News values revisited (again!)

News values revisited (again!)

AJE members Tony Harcup of University of Sheffield and Deirdre O’Neill of University of Huddersfield have re-examined news values in the latest issue of Journalism Studies . [Image: BBC / Wikipedia] What is News? It certainly feels like an apt time to re-examine that commonly set undergraduate essay question. Have traditional news values really gone out the window in an era of clickbait, listicles and immersive advertising? Let's hope not. Harcup and O'Neill write: The deceptively simple question “What is news?” remains pertinent even as we ponder the future of journalism in the digital age. This article examines news values within mainstream journalism and considers the extent to which news values may be changing since earlier landmark studies were undertaken. Its starting point is Harcup and O’Neill’s widely-cited 2001 updating of Galtung and Ruge’s influential 1965 taxonomy of news values. Just as that study put Galtung and Ruge’s criteria to the test with an empirical content analysis of published news, this new study...
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Research grants for AJE members

The AJE is pleased to offer up to three research grants of at least £1,500 to its members. The grants are designed to assist AJE members develop a research project for publication and applications from those new to HE or early career researchers are particularly welcome. The terms of the grant are that it should be used by an AJE member (or up to four members working as a team) to cover the cost of travel, accommodation and other research costs such as data processing, purchasing data or translations of data in pursuit of a research project. The grant could even be used to buy out teaching time. The research project must fulfil at least one of the objects of the AJE constitution, which are: To uphold the highest standards in the teaching of journalism in higher education (this would include advancing knowledge and understanding of journalism issues to inform what we teach); To provide a common voice for the teaching of journalism...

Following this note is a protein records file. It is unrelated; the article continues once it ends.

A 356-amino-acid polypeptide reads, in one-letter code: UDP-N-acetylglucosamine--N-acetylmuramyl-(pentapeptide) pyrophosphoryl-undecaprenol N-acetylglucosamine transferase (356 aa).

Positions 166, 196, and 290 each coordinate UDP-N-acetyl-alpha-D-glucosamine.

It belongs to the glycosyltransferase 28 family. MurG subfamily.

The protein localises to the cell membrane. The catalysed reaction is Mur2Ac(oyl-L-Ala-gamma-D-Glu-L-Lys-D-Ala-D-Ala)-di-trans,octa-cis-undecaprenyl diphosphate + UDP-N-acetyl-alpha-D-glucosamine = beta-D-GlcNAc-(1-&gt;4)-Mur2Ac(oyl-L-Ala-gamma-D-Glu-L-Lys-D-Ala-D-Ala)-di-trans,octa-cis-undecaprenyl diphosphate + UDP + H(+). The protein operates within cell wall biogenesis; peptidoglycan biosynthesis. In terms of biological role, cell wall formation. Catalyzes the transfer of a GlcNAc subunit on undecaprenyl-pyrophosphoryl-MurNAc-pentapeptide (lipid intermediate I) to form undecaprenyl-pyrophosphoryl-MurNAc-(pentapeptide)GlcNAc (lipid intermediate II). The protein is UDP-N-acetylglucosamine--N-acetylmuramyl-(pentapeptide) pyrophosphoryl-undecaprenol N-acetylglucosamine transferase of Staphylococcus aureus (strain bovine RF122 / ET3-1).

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Joy of Six for Journalism Professor

George Orwell Now!, an edited collection of essays on Orwell’s life and writings, is one of six books published in 2015 by Richard Lance Keeble, Professor of Journalism at the University of Lincoln. The book, published by Peter Lang of New York, is a follow-up to the symposium Keeble, who is chair of the Orwell Society, organised at the university last year with some of the money he gained in the National Teaching Fellowship award in 2011. It is the first time Richard Blair, Orwell’s son and patron of the Orwell Society, has endorsed a publication – contributing a Preface. The Pleasures of the Prose: Humour and Journalism, a collection of essays looking at humorous journalism in Brazil, Mexico, Spain, the UK and US, edited with David Swick, of the University of King’s College, Halifax, Nova Scotia, has been published by Abramis, of Bury St Edmunds. Keeble has also jointly edited with Sue Joseph, of the University of Technology, Sydney, two books on profile...
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Call for Chapters: Book about journalists’ beliefs and work

Professors Eric Freedman (Michigan State University), Robyn Goodman (Alfred University) and Elanie Steyn (University of Oklahoma) are developing a proposal for a research-grounded book about global perspectives on how professional journalists do their jobs and what they believe. They are looking for proposals for chapters of about 3,000 words based on your latest research and insights that fit such themes as: Journalists’ attitudes toward their jobs, including economics, professional standards, contribution to society. Impact of industry changes on professionals. Professional ethics. Gender and minority issues in the newsroom and in the profession. Impact on journalists of censorship, self-censorship and other constraints on press freedom. Training for professional journalists. Adaptation to rapidly changing technologies. Physical safety in conflict and war zones. Unionization and professional organizations. Coping with psychological pressures. Use of user-generated content.   They  are looking for a broad geographic range of chapters. Our primary focus is on journalists themselves, not their news organizations and not journalism students or faculty. If you are interested in our reviewing a chapter proposal, please email us: A working title...
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